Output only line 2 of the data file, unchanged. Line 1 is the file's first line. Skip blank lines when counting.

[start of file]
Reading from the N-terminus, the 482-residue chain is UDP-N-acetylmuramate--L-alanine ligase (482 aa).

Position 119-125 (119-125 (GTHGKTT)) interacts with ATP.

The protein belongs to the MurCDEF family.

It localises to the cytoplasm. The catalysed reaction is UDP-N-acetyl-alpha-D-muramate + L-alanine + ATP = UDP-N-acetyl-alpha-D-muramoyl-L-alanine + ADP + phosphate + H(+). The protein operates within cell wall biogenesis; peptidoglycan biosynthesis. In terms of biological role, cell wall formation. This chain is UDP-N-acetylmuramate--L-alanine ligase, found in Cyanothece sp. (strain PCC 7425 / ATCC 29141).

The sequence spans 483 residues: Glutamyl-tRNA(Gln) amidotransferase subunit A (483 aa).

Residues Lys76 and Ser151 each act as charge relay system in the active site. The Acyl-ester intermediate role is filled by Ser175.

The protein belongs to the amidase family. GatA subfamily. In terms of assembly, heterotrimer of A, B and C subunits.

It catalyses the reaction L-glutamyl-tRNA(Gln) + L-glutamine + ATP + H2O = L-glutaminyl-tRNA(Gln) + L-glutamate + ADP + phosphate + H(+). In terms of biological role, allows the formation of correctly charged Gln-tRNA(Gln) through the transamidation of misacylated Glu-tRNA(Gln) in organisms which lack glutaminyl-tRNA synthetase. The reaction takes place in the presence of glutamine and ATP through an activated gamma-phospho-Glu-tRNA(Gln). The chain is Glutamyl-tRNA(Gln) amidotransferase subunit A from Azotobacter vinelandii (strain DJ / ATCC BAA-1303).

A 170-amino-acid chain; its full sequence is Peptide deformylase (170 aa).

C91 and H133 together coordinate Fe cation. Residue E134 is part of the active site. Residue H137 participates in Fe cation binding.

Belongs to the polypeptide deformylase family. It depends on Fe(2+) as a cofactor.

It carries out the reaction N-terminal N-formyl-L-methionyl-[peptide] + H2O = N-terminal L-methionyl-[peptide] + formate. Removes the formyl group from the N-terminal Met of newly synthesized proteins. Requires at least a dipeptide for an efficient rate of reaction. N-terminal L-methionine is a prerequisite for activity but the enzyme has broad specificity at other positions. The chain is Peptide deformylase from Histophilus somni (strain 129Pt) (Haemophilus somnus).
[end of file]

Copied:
Position 119-125 (119-125 (GTHGKTT)) interacts with ATP.